Plymouth, Jun 2019
Having narrowly missed the chance to visit Roomsmiths on my last visit to Devon two years earlier, and having heard good things about it in the meantime, I made a point of including it on our schedule this time round. Located in the slightly rundown area around Union St. Roomsmiths is one of those venues that you may have difficulty finding – unless, of course, you actually read the instructions in the confirmation mail. Naturally we hadn’t, and ended up wandering back and forth past tyre shops and garages before spotting their sign in an upstairs window.
Purely from the name, I’d guessed The Naked Eye might be a 1930s noir theme, and initial impressions were consistent with that. Initial impressions were however entirely misleading – it was a much weirder style of game. I can’t say I finished with a clear grasp of the storyline, but that seemed a deliberate choice, to provide many suggestive fragments to build the fictional world rather than spelling out the plot.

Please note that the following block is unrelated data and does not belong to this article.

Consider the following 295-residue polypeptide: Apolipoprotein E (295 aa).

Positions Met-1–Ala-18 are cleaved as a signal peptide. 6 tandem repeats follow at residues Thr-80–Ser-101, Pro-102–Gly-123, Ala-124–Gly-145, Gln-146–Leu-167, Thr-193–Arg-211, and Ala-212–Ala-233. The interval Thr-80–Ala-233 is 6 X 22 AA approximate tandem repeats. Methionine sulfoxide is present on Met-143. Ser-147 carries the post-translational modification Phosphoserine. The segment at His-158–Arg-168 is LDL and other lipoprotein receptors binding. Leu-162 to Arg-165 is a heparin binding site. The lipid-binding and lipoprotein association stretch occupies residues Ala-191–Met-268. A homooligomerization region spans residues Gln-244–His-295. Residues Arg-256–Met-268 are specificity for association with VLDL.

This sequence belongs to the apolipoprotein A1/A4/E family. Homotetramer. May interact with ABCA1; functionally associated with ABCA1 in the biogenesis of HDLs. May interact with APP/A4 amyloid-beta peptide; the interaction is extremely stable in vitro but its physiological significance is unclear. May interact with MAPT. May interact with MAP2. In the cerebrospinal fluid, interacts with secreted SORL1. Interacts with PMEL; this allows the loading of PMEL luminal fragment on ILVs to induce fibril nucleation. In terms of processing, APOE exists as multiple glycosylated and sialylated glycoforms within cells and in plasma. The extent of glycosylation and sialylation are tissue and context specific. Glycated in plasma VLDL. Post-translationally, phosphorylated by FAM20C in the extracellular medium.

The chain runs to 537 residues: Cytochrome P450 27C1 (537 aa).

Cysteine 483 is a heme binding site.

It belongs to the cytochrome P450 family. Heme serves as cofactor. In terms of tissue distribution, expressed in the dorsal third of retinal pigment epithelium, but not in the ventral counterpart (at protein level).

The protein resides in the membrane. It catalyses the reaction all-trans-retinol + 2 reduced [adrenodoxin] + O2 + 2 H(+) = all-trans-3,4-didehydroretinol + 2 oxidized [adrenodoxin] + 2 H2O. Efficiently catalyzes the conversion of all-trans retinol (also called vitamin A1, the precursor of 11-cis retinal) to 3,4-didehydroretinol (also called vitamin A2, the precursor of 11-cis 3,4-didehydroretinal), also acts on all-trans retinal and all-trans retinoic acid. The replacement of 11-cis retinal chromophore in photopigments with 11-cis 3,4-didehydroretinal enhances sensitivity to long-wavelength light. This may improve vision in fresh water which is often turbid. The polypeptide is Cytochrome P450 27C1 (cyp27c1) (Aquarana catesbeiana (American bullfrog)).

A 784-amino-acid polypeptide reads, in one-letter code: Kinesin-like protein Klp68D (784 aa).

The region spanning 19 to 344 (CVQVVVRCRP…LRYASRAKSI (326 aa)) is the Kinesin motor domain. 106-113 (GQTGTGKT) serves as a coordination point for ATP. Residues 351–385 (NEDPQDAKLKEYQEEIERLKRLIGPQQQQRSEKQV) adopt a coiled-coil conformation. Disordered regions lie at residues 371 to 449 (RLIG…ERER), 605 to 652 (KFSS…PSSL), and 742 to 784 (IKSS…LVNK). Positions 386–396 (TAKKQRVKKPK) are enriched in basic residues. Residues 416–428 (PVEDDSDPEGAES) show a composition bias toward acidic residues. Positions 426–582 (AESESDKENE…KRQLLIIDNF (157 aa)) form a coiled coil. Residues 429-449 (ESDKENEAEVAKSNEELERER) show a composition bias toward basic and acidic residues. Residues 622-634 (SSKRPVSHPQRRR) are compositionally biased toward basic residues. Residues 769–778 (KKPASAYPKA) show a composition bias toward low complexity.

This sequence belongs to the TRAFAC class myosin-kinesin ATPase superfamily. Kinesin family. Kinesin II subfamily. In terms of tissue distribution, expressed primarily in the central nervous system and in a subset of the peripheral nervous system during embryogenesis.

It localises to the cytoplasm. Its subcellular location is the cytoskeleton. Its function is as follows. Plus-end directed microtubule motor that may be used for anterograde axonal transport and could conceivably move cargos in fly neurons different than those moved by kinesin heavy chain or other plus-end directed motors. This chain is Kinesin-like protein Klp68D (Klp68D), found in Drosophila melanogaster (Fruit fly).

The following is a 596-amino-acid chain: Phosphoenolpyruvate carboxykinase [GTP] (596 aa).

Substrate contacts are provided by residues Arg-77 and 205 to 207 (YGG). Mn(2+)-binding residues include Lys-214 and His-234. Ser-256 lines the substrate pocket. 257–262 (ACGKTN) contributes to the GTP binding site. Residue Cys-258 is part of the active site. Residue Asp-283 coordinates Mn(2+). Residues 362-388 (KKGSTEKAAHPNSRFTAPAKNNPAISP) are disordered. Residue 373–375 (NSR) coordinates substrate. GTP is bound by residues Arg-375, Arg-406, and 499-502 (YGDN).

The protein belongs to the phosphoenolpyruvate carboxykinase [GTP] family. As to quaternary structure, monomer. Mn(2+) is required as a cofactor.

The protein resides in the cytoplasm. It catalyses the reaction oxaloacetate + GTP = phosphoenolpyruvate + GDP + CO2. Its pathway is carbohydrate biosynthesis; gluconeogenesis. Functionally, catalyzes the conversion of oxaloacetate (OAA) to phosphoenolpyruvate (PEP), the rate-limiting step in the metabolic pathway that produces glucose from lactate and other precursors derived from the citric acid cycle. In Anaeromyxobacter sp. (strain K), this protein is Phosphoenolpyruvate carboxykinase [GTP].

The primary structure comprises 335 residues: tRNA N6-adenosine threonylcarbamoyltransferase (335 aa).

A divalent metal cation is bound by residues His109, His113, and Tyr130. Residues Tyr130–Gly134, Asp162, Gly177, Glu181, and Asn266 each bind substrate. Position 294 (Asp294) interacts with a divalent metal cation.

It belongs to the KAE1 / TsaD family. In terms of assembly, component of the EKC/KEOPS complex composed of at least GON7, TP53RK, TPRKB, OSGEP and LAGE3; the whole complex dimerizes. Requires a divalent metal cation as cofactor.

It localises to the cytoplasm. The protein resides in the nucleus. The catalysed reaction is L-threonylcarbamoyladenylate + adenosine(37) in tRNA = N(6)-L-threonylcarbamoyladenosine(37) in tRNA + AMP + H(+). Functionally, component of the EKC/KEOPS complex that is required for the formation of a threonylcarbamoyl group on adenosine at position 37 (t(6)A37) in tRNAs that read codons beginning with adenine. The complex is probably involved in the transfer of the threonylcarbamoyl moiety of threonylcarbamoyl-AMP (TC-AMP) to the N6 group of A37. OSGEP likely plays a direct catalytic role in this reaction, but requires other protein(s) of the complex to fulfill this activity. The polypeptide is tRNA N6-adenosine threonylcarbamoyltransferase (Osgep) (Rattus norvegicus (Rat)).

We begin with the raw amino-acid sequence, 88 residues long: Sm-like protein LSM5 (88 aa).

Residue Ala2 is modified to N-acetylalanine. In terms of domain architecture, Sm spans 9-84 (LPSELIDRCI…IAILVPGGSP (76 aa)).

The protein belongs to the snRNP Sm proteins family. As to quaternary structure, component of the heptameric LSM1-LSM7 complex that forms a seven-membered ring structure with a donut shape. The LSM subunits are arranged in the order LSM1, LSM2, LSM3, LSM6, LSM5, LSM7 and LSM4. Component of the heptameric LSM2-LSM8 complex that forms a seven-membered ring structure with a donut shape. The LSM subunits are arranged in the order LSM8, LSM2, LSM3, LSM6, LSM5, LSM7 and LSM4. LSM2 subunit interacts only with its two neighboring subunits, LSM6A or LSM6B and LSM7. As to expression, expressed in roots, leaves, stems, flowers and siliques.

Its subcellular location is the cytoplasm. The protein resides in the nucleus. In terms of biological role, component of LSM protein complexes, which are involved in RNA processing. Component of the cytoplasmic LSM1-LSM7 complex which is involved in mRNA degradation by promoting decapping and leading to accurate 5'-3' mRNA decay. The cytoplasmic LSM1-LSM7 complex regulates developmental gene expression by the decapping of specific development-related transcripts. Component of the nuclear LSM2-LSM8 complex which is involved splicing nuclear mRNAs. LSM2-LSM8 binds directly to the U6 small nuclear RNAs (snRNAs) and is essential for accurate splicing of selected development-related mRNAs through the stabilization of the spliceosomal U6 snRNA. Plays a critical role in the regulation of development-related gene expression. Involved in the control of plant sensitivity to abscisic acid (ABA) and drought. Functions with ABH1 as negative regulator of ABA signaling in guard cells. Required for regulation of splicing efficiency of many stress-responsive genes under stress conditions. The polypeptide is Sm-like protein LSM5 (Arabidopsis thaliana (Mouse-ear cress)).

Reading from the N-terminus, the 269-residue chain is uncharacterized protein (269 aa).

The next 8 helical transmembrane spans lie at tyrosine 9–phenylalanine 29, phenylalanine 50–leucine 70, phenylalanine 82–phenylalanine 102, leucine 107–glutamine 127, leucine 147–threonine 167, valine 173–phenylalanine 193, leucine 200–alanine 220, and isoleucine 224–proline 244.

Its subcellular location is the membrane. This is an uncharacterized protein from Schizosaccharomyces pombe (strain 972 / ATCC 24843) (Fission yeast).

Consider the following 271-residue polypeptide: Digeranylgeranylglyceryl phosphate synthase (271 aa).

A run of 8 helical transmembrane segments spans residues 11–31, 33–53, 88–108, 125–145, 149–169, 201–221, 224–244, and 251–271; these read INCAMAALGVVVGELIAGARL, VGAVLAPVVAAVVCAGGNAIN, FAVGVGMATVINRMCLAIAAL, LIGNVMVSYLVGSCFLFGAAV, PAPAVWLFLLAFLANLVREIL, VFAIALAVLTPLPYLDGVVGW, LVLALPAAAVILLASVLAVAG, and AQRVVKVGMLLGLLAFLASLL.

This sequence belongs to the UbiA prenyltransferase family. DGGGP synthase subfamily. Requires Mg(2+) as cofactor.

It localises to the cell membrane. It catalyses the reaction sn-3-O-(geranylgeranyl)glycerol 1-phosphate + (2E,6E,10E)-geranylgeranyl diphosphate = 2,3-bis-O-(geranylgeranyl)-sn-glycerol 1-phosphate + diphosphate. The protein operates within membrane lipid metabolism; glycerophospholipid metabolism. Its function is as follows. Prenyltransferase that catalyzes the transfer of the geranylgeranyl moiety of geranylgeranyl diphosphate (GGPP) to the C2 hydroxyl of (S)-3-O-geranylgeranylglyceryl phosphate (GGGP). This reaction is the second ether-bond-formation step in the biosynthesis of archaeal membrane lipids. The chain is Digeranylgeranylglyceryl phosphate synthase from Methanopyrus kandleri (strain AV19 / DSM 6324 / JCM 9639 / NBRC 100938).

An unusual feature of Naked Eye is the way it reuses certain elements between puzzles. That probably sounds like a design no-no, but it’s more that the room teaches its players a common set of associations, and then uses them consistently. Any potential confusion from that is entirely defused by skilful signposting. In fact, I was very impressed with the way signposting was used throughout; several moments that might otherwise throw players off track, such as expecting them to reach a solution from incomplete information, or when the flow jumps back to an earlier section, were made intuitive and natural by the use of small nudges written here and there.
Several times we discovered written clues pointing us to one or another thing that we’d already solved, meaning that several of the trickier puzzles could be solved either by having the right intuition or by careful searching, which struck me as an excellent way to fit the game to a variety of play styles. It also kept the pace up, since where we might otherwise have gotten stuck, a little persistence tended to be rewarded.
Naked Eye has a lot more going on than is immediately obvious. Its tongue-in-cheek black humour is subtle but wickedly subversive. It’s not afraid to subvert expectations and even one or two escape room conventions, and it manages to do so without being arbitrary or confusing. I suspect it was put together on a relatively low budget, but punches well above its weight. If I had one frustration it was with my own bad timing – in visiting just a couple of weeks too early to be able to try the venue’s second game while I was there.